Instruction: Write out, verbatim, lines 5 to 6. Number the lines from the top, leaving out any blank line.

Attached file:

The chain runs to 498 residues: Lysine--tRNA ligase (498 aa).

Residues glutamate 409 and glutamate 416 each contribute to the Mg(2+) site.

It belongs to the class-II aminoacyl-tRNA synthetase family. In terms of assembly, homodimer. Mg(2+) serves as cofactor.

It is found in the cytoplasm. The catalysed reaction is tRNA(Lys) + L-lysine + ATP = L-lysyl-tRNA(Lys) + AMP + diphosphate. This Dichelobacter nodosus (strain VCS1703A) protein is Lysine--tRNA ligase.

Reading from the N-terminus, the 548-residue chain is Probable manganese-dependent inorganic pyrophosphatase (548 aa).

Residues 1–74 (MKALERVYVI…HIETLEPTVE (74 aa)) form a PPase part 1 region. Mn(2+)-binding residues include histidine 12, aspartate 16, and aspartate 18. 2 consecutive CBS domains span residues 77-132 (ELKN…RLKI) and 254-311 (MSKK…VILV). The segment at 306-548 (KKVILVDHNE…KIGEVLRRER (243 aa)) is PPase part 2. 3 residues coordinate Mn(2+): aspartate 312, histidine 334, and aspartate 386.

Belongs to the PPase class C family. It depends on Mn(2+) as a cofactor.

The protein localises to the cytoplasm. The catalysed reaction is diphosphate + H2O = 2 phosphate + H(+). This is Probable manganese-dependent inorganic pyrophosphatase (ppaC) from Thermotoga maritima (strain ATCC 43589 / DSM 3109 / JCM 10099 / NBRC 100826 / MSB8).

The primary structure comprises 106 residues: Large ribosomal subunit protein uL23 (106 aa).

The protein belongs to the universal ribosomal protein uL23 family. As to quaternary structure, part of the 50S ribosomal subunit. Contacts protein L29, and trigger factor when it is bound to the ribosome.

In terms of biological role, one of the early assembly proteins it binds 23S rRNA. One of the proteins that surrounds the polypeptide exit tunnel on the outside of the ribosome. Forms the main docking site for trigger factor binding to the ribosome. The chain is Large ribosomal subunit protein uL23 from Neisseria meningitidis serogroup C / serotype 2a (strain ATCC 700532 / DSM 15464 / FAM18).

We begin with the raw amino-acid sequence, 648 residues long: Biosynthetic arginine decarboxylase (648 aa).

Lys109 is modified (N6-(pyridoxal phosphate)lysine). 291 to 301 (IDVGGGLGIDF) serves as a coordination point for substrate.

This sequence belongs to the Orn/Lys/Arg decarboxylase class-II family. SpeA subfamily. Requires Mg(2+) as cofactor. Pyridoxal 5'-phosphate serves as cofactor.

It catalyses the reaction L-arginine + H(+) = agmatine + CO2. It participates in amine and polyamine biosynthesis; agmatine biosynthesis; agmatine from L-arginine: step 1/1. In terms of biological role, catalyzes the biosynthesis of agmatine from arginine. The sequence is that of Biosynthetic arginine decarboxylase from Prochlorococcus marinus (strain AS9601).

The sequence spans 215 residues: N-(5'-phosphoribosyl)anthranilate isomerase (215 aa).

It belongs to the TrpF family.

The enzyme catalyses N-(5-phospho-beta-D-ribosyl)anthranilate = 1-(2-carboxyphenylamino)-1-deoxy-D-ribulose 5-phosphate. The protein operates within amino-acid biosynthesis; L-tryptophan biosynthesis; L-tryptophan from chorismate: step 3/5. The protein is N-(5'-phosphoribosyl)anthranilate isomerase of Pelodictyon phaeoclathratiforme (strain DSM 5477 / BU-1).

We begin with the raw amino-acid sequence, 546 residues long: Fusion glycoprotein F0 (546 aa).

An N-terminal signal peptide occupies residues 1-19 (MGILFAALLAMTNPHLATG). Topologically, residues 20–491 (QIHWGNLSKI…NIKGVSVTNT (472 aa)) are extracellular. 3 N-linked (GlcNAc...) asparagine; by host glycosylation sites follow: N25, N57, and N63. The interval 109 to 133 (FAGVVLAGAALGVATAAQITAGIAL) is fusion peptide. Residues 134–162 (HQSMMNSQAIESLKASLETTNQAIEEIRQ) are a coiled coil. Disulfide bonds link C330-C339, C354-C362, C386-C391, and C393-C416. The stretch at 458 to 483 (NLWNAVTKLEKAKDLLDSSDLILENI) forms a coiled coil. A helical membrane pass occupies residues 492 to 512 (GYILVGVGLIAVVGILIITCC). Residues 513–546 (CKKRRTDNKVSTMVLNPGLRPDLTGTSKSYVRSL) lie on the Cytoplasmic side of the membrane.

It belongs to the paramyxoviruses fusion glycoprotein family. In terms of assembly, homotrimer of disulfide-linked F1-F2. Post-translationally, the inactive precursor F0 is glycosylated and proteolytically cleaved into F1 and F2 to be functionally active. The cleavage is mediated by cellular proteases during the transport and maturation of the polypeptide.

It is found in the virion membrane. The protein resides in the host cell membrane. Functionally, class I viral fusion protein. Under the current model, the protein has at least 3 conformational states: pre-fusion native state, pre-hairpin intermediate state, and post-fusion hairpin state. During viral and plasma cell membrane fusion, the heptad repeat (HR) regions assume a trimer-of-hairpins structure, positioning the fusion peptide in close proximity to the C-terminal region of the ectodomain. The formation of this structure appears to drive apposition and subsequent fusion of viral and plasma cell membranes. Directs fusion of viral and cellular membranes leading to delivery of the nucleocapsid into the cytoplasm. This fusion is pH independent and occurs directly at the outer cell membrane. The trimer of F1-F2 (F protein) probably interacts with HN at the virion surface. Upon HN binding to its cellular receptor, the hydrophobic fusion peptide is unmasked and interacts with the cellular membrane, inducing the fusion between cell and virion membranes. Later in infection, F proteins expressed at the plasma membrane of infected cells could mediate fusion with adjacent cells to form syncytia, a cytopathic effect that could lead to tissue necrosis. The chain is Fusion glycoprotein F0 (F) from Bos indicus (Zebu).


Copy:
Reading from the N-terminus, the 548-residue chain is Probable manganese-dependent inorganic pyrophosphatase (548 aa).

Residues 1–74 (MKALERVYVI…HIETLEPTVE (74 aa)) form a PPase part 1 region. Mn(2+)-binding residues include histidine 12, aspartate 16, and aspartate 18. 2 consecutive CBS domains span residues 77-132 (ELKN…RLKI) and 254-311 (MSKK…VILV). The segment at 306-548 (KKVILVDHNE…KIGEVLRRER (243 aa)) is PPase part 2. 3 residues coordinate Mn(2+): aspartate 312, histidine 334, and aspartate 386.